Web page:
The Eve Of...

The Eve Of… NYC Residency pilot program

Surprisingly, I’ve achieved a residency’s studio focus and solitude… even in NYC. 

I was nervous that staying at home in NYC would allow too many distractions for this to be as productive as an overnight residency. But many things have helped to shift my experience, and are pretty effective in combination.

Staying really local. I’ve been keeping it Queens—I’ve only left the borough twice in the past three weeks: home, studio, repeat.

Yet changing it up. The studio is in a part of LIC I’d never been to before. It’s been neat to eat lunch and people-watch in the public courtyard, and patronize different mom and pop stores. I’ve also been riding my bike instead of taking the subway; it makes me feel like I set the rhythm of my day.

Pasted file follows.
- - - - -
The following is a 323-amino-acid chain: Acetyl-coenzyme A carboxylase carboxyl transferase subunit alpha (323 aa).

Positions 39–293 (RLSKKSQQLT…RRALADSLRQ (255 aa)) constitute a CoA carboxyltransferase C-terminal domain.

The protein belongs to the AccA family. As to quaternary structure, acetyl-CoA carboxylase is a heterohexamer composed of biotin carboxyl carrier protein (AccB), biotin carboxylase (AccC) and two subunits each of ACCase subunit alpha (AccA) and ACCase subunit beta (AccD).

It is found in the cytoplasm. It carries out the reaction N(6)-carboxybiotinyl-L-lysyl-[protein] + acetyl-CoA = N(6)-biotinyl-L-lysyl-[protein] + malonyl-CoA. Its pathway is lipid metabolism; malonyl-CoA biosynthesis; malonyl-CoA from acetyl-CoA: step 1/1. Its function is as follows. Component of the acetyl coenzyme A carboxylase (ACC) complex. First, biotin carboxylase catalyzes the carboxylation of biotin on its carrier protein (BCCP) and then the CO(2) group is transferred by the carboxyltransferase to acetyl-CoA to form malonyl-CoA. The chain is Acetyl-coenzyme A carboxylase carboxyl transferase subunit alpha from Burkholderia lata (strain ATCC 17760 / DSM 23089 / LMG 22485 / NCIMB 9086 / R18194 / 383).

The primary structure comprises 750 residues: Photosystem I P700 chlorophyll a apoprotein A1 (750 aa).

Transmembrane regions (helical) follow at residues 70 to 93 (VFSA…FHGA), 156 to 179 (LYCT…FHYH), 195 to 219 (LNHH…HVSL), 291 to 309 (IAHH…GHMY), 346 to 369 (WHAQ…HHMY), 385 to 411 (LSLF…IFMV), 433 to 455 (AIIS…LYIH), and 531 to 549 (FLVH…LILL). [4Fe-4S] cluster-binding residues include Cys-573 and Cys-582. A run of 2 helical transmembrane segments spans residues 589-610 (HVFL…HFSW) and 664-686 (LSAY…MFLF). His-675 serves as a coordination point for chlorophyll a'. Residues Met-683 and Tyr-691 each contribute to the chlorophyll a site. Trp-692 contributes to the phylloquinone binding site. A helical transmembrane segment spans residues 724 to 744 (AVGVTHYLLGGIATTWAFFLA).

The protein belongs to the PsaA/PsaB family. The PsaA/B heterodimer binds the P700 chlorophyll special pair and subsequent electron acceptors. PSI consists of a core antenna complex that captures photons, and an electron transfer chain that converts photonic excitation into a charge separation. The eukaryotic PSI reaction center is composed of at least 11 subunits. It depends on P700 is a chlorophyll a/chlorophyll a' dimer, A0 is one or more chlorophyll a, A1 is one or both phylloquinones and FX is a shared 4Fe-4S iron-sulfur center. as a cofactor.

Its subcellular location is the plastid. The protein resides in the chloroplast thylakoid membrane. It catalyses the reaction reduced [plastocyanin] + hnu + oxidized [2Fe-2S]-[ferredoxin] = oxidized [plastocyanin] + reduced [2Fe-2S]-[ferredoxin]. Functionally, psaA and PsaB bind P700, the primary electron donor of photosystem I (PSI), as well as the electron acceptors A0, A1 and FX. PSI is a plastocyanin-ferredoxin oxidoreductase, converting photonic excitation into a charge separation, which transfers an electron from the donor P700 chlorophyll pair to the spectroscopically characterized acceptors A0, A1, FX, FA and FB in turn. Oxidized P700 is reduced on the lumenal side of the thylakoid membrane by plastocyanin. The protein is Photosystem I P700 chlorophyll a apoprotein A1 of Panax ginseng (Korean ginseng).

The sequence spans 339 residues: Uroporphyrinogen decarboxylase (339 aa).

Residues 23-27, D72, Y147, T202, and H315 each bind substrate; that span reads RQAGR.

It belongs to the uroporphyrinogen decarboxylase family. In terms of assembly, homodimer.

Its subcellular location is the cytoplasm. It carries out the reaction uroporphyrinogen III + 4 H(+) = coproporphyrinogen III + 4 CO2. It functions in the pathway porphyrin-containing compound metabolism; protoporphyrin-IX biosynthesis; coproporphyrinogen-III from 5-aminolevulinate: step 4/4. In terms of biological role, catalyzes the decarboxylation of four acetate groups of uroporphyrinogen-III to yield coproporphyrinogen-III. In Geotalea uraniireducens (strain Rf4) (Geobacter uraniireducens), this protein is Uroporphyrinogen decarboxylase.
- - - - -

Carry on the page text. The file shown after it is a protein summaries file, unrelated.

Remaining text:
It’s August. It helps that NYC’s emptied out; even my emails have quieted down.

Cleared calendar. My obligations have been postponed and my priorities are crystal clear. It’s great not having to deliberate about squeezing in anything else.

Creature comforts. Unlike at away-residencies, there’s no learning curve in the logistics of everyday life—sleeping, grooming, nourishment, etc. I sleep in my own bed, cook in my own kitchen, and don’t have to miss my husband.

Disconnecting: deactivating my FB account. It became a pleasureless addiction. I had some withdrawal the first two weeks, but it holds little appeal now. It’s shocking how habitual it became: how easily I’ll mindlessly point my browser there, mentally compose status updates that are ultimately trivial, or desire a crowd-sourced solution instead of trusting my own opinions and decisions. These days, I’m so busy and then so tired, there’s little room for anything else, and I can’t imagine how much time I squandered onscreen. I will probably return—but keep my usage restricted.